Jaguars starting free safety Dwight Lowery was woozy heading to the sideline after the second play of the game.
Without him, the Jaguars secondary absorbed plenty of offense for the remainder of the contest in Sunday’s 45-17 loss to Seattle at CenturyLink Field.
Lowery, a sixth-year veteran, didn’t return to the game after suffering a head injury. Without him, the Jaguars had three rookies in the secondary. Regular starting cornerbacks Alan Ball (groin) and rookie Dwayne Gratz (ankle) missed the game.
Strong safety Johnathan Cyprien was making his third start. However, cornerback Demetrius McCray made his first career start and, with Lowery out, rookie Josh Evans received the bulk of the work.
- Win over USC puts UW’s coaching upgrade (Chris Petersen over Steve Sarkisian) on full display
- Lloyd McClendon will not return as Mariners' manager
- Expect traffic delays when Obama visits Seattle Friday afternoon
- Huskies upset USC 17-12 and beat Steve Sarkisian, their former coach
- Obama visits Seattle for fundraisers; traffic not as bad as expected
Most Read Stories
Seattle took full advantage. The Seahawks threw for five touchdown passes, as quarterback Russell Wilson picked on the rookies often.
“It’s not easy,” Jaguars middle linebacker Paul Posluszny said. “Those guys did a great job, but we’re going to get beat at times. That’s part of the deal, especially against a good offense like that. Those guys stepped in, they didn’t flinch and they competed.”
Seattle completed 21 of 29 passes for 331 yards and had a team passer rating of 135.2.
“There was some inexperience back there,” Jaguars coach Gus Bradley said. “They’ll grow from what happened today.’’
Cyprien made the secondary’s best play when he sacked Wilson and stripped the ball out in the second quarter. Defensive tackle Brandon Deaderick recovered the ball.
“It was a blitz to the strong side where I beat a block,” said Cyprien, selected with the opening pick of the second round in April. “We’re always preached to go for a sack fumble. It was a good highlight, but there were a lot of lowlights that we’ve got to improve on.”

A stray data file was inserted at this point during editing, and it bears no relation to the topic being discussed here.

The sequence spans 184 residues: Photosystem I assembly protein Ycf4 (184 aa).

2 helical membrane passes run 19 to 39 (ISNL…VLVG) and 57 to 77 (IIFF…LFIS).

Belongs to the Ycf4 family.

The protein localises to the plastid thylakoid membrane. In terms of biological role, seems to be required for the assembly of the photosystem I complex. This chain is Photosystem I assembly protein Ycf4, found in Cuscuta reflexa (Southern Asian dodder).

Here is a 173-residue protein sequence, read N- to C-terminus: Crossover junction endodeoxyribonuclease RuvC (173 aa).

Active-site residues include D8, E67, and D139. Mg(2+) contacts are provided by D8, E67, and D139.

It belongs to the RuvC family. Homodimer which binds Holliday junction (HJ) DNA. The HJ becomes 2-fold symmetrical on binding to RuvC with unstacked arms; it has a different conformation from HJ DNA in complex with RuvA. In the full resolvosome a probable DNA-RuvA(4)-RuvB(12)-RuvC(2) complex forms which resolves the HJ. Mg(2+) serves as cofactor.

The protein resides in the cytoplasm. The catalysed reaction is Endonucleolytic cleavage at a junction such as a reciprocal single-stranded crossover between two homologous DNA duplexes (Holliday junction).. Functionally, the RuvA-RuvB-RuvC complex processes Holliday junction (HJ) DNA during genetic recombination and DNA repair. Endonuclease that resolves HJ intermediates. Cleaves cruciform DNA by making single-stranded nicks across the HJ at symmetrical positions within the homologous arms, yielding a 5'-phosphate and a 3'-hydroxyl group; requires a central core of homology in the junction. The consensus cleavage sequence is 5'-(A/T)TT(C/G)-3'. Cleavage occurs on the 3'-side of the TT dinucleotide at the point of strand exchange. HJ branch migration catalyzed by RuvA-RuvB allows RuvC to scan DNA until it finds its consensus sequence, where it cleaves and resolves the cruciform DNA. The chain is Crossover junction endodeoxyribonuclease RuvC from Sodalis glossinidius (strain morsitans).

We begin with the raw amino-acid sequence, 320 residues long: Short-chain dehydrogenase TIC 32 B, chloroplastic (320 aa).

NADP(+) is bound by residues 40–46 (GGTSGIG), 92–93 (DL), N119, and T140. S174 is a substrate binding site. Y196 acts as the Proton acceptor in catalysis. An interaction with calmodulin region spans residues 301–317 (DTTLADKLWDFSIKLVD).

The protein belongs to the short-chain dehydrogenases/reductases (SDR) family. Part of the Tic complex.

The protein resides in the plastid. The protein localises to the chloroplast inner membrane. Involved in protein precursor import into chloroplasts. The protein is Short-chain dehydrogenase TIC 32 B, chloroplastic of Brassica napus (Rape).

McCray, a seventh-round pick, was credited with two passes defended. However, Wilson went after him several times. On one drive, McCray gave up a 17-yard catch to Jermaine Kearse, and then drew a 26-yard pass interference penalty on the following play.
“We knew with Demetrius on the perimeter, he was going to have some opportunities,” Bradley said. “He stood up a couple times and they got the best of him a couple of times. In this style of defense, you’ve got to be able to play on the perimeter and handle the shots they took.”
McCray recorded five tackles in the game.
“Overall, I think it was pretty good,” McCray said. “I can learn from it a lot. It’s a lot to learn from, but overall, I think I played OK.”
Evans, a sixth-round pick, showed his inexperience on a 23-yard touchdown pass to Sidney Rice in the third quarter. Wilson lofted the ball into the end zone. Evans waited on it, while Rice sprinted in front of him to jump up and secure the catch.
“That was a bad read by me,” Evans said. “I’ve got to attack it at the highest point. I jumped up thinking no one was around me. He jumped up and made a great play on the ball.”
Bradley gave Evans (seven tackles) a quick lesson on the sideline.
“In the NFL, you can’t sit there and wait for the ball to come to you,” Bradley said.